National Gallery of Modern Art, Bangalore

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National Gallery of Modern Art (Bangalore)
Established18 February 2009 (2009-02-18)
Coordinates12°59′23″N 77°35′17″E / 12.989705°N 77.588150°E / 12.989705; 77.588150
TypeArt Gallery
CollectionsPainting of renowned Indian artists.
Collection size500
OwnerGovernment of India
Nearest car parkOn site (no charge)

National Gallery of Modern Art is an art gallery in Bangalore. It was inaugurated in the year 2009. It showcases modern Indian art and houses paintings by Raja Ravi Verma, Jamini Roy, Amrita Sher-Gil, Rabindranath Tagore and a large number of Modern and Contemporary artists.[1] Equipped with an auditorium, a public art reference library, a cafeteria, and a museum shop cum facilitation block, the NGMA Bengaluru looks ahead to becoming a hub of art activities and a major cultural centre at Bengaluru. The gallery organizes and hosts talks on art and culture by eminent speakers, seminars, film screenings as well as workshops and guided walks throughout the year.[2]


The National Gallery of Modern Art

The gallery was being refurbished in 2006 to open as the third site of NGMA. This follows a prolonged period of development and controversy.[3] The sprawling, 100 year old Manikyavelu Mansion once belonged to Vilum Manickavelu Mudaliar the, a Yuvaraja of Mysore. Mudalier was not born into aristocracy, but rather married into it. He became a successful business owner after leasing several manganese and chrome mines on lease. According to the documents in the NGMA archives, the building was bought by Mudalier early on in his career. The archivists at the NGMA are certain that Mudalier and his family lived in the mansion for quite some years. However, due to financial problems, the house was put on auction and was acquired by the City Improvement Trust, currently the BDA, and then transferred to the Housing Board in the 1960s. In 2000, the Ministry of Kannada and culture sub-leased the mansion to the Ministry of Culture. It became the chosen location for the southern centre the NGMA.[4] Restoration began in 2003, and opened on 18 February 2009 under the curatorial ship of Sobha Nambisan.[5]


In Bangalore, it is functional in Manikyavelu mansion on Palace road, on a walkable distance from Jawaharlal Nehru Planetarium. The 3.5 acres is a green oasis within the city of Bengaluru.[6]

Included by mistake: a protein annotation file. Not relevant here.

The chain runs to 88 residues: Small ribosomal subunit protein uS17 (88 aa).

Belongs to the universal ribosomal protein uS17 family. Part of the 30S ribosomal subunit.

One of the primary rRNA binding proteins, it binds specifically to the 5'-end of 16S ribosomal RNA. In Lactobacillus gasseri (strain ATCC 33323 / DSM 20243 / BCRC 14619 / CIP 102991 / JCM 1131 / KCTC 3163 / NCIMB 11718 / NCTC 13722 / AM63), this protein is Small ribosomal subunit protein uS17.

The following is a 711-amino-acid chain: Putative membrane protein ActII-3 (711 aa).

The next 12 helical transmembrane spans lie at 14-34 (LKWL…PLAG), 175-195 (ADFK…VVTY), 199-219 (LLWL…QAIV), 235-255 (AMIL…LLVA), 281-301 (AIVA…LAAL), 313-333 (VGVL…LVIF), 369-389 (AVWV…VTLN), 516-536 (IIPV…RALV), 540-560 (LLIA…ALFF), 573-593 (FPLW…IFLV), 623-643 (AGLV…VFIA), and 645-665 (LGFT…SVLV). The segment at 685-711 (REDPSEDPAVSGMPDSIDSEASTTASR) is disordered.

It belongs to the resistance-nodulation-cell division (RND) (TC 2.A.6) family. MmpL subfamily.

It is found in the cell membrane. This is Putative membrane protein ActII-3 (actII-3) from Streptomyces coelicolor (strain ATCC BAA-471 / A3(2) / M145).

Route guide to NGMA Bengaluru complex from MG Road, Metro Station:

  • Head towards Anil Kumble Circle and take right on Queen's Road to find Chinnaswamy Stadium on your right.
  • Continue straight ahead and follow the bend (Metro Construction) to find the General Post Office to your left and move straight ahead crossing the signal.
  • Continue ahead on Rajbhavan Road and keep straight to reach traffic signal with Chalukya Hotel in front of you.
  • Take right at the signal and proceed further (Sophia's High School to your left) and continue to cross the round about at Balabruhi Guest House.
  • Head straight ahead on Palace Road to find NGMA Bengaluru on the left side between the Anjaneya Temple and Petrol Bunk[2]


NGMA Bangalore currently houses approximately 500 exhibits that are spread across a corridor, tiny rooms and large spacious halls that span two floors. You could cover this in between 1 and 2 hours. The exhibits have been displayed - classified into broad categories - according to different time periods, art schools and by artists. One can see paintings by Raja Ravi Verma, Jamini Roy, Amrita Sher-Gil, the Tagore brothers and Rabindranath Tagore and a large number of Modern and Contemporary artists. The NGMA boasts a unique blend of modern, post-modern and traditional art work that charts the trajectory of modernism in the Indian art world. It hosts art work from the 18th Century to present day. Sculptures by the likes of S. Dhanpal and Kanayi Kunhiraman as well as artworks by Arpita Singh and Anjolie Ela Menon are a part of the extensive collection.[6] The display includes Indian miniatures, colonial artists, Bengal School and post-independence artists which led to the birth of modern and post-modern art of today. In addition to permanent display of the paintings and sculptures, this NGMA also showcases national and international exhibitions regularly.[2]

See also[edit]


  1. ^ Tripathi, Shailaja (11 December 2017). "How Bengaluru's National Gallery of Modern Art has become a cultural hotspot". The Hindu. ISSN 0971-751X. Retrieved 6 February 2019.
  2. ^ a b c "National Gallery of Modern Art, New Delhi". Retrieved 11 September 2019.
  3. ^ "Whose gallery is it, anyway?". The Hindu. 18 August 2002.
  4. ^ "Mansion's Forgotten its Manikyavelu". Bangalore First. 26 February 2016. Retrieved 11 September 2019.
  5. ^ Tripathi, Shailaja (11 December 2017). "How Bengaluru's National Gallery of Modern Art has become a cultural hotspot". The Hindu. ISSN 0971-751X. Retrieved 11 September 2019.
  6. ^ a b "Take A Visual Trip Through Over 500 Pieces Of Modern Indian Art At NGMA Bangalore | LBB". LBB, Bangalore. Retrieved 11 September 2019.